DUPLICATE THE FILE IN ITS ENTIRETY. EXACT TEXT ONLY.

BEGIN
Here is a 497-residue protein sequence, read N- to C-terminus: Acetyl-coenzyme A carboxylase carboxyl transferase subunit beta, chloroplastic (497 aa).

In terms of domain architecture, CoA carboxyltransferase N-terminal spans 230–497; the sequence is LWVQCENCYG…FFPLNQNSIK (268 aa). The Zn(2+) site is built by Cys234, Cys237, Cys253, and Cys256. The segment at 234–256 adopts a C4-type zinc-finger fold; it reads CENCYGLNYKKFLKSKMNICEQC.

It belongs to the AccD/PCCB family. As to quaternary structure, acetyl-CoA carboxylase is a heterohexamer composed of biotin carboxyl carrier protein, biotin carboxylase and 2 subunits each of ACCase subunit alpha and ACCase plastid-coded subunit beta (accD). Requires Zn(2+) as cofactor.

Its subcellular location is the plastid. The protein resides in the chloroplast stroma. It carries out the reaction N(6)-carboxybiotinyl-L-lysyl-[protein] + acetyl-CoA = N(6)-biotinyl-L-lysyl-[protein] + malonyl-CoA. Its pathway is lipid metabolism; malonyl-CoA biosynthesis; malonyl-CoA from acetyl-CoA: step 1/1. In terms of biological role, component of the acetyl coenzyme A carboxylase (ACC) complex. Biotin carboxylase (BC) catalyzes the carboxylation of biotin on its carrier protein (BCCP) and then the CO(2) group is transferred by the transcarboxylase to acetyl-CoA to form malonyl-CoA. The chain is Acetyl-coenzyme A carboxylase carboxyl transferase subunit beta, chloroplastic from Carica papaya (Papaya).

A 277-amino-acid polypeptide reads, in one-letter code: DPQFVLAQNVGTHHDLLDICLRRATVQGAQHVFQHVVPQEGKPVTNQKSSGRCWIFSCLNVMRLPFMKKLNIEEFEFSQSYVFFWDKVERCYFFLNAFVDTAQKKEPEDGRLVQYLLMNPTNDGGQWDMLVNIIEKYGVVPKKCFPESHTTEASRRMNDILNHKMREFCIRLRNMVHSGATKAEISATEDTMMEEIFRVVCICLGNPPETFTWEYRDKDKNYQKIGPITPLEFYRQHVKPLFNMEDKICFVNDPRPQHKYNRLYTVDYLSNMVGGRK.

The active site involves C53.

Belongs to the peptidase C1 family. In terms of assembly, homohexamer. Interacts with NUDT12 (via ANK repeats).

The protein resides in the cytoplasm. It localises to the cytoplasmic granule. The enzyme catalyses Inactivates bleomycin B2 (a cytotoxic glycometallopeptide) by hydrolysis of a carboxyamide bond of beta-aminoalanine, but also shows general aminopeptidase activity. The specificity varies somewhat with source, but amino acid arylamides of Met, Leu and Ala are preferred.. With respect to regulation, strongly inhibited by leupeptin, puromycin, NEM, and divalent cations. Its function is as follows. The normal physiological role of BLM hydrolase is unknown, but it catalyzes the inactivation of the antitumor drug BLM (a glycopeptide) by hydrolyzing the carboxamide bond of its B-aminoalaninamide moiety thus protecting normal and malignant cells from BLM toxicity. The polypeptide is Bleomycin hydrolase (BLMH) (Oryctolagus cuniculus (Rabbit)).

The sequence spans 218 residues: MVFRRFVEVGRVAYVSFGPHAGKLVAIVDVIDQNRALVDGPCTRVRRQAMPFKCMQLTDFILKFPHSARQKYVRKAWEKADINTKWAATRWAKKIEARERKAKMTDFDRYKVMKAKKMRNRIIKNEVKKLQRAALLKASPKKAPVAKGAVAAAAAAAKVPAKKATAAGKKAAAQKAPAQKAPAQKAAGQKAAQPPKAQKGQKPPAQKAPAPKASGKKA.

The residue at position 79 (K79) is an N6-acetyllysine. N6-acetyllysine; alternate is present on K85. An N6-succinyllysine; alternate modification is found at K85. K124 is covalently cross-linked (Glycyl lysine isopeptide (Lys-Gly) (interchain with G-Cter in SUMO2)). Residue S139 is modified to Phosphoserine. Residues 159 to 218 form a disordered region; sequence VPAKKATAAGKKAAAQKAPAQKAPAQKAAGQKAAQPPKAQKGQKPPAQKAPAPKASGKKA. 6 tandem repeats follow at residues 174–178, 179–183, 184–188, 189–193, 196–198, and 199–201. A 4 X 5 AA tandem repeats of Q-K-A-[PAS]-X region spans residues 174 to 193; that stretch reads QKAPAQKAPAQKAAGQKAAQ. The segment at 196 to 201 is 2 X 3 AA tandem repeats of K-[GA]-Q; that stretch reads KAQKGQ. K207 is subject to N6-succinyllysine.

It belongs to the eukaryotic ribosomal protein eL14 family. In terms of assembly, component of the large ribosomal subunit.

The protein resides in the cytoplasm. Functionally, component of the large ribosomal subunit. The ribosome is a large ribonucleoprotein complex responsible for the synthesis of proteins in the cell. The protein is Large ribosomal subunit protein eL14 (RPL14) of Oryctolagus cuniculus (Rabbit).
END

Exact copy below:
Here is a 497-residue protein sequence, read N- to C-terminus: Acetyl-coenzyme A carboxylase carboxyl transferase subunit beta, chloroplastic (497 aa).

In terms of domain architecture, CoA carboxyltransferase N-terminal spans 230–497; the sequence is LWVQCENCYG…FFPLNQNSIK (268 aa). The Zn(2+) site is built by Cys234, Cys237, Cys253, and Cys256. The segment at 234–256 adopts a C4-type zinc-finger fold; it reads CENCYGLNYKKFLKSKMNICEQC.

It belongs to the AccD/PCCB family. As to quaternary structure, acetyl-CoA carboxylase is a heterohexamer composed of biotin carboxyl carrier protein, biotin carboxylase and 2 subunits each of ACCase subunit alpha and ACCase plastid-coded subunit beta (accD). Requires Zn(2+) as cofactor.

Its subcellular location is the plastid. The protein resides in the chloroplast stroma. It carries out the reaction N(6)-carboxybiotinyl-L-lysyl-[protein] + acetyl-CoA = N(6)-biotinyl-L-lysyl-[protein] + malonyl-CoA. Its pathway is lipid metabolism; malonyl-CoA biosynthesis; malonyl-CoA from acetyl-CoA: step 1/1. In terms of biological role, component of the acetyl coenzyme A carboxylase (ACC) complex. Biotin carboxylase (BC) catalyzes the carboxylation of biotin on its carrier protein (BCCP) and then the CO(2) group is transferred by the transcarboxylase to acetyl-CoA to form malonyl-CoA. The chain is Acetyl-coenzyme A carboxylase carboxyl transferase subunit beta, chloroplastic from Carica papaya (Papaya).

A 277-amino-acid polypeptide reads, in one-letter code: DPQFVLAQNVGTHHDLLDICLRRATVQGAQHVFQHVVPQEGKPVTNQKSSGRCWIFSCLNVMRLPFMKKLNIEEFEFSQSYVFFWDKVERCYFFLNAFVDTAQKKEPEDGRLVQYLLMNPTNDGGQWDMLVNIIEKYGVVPKKCFPESHTTEASRRMNDILNHKMREFCIRLRNMVHSGATKAEISATEDTMMEEIFRVVCICLGNPPETFTWEYRDKDKNYQKIGPITPLEFYRQHVKPLFNMEDKICFVNDPRPQHKYNRLYTVDYLSNMVGGRK.

The active site involves C53.

Belongs to the peptidase C1 family. In terms of assembly, homohexamer. Interacts with NUDT12 (via ANK repeats).

The protein resides in the cytoplasm. It localises to the cytoplasmic granule. The enzyme catalyses Inactivates bleomycin B2 (a cytotoxic glycometallopeptide) by hydrolysis of a carboxyamide bond of beta-aminoalanine, but also shows general aminopeptidase activity. The specificity varies somewhat with source, but amino acid arylamides of Met, Leu and Ala are preferred.. With respect to regulation, strongly inhibited by leupeptin, puromycin, NEM, and divalent cations. Its function is as follows. The normal physiological role of BLM hydrolase is unknown, but it catalyzes the inactivation of the antitumor drug BLM (a glycopeptide) by hydrolyzing the carboxamide bond of its B-aminoalaninamide moiety thus protecting normal and malignant cells from BLM toxicity. The polypeptide is Bleomycin hydrolase (BLMH) (Oryctolagus cuniculus (Rabbit)).

The sequence spans 218 residues: MVFRRFVEVGRVAYVSFGPHAGKLVAIVDVIDQNRALVDGPCTRVRRQAMPFKCMQLTDFILKFPHSARQKYVRKAWEKADINTKWAATRWAKKIEARERKAKMTDFDRYKVMKAKKMRNRIIKNEVKKLQRAALLKASPKKAPVAKGAVAAAAAAAKVPAKKATAAGKKAAAQKAPAQKAPAQKAAGQKAAQPPKAQKGQKPPAQKAPAPKASGKKA.

The residue at position 79 (K79) is an N6-acetyllysine. N6-acetyllysine; alternate is present on K85. An N6-succinyllysine; alternate modification is found at K85. K124 is covalently cross-linked (Glycyl lysine isopeptide (Lys-Gly) (interchain with G-Cter in SUMO2)). Residue S139 is modified to Phosphoserine. Residues 159 to 218 form a disordered region; sequence VPAKKATAAGKKAAAQKAPAQKAPAQKAAGQKAAQPPKAQKGQKPPAQKAPAPKASGKKA. 6 tandem repeats follow at residues 174–178, 179–183, 184–188, 189–193, 196–198, and 199–201. A 4 X 5 AA tandem repeats of Q-K-A-[PAS]-X region spans residues 174 to 193; that stretch reads QKAPAQKAPAQKAAGQKAAQ. The segment at 196 to 201 is 2 X 3 AA tandem repeats of K-[GA]-Q; that stretch reads KAQKGQ. K207 is subject to N6-succinyllysine.

It belongs to the eukaryotic ribosomal protein eL14 family. In terms of assembly, component of the large ribosomal subunit.

The protein resides in the cytoplasm. Functionally, component of the large ribosomal subunit. The ribosome is a large ribonucleoprotein complex responsible for the synthesis of proteins in the cell. The protein is Large ribosomal subunit protein eL14 (RPL14) of Oryctolagus cuniculus (Rabbit).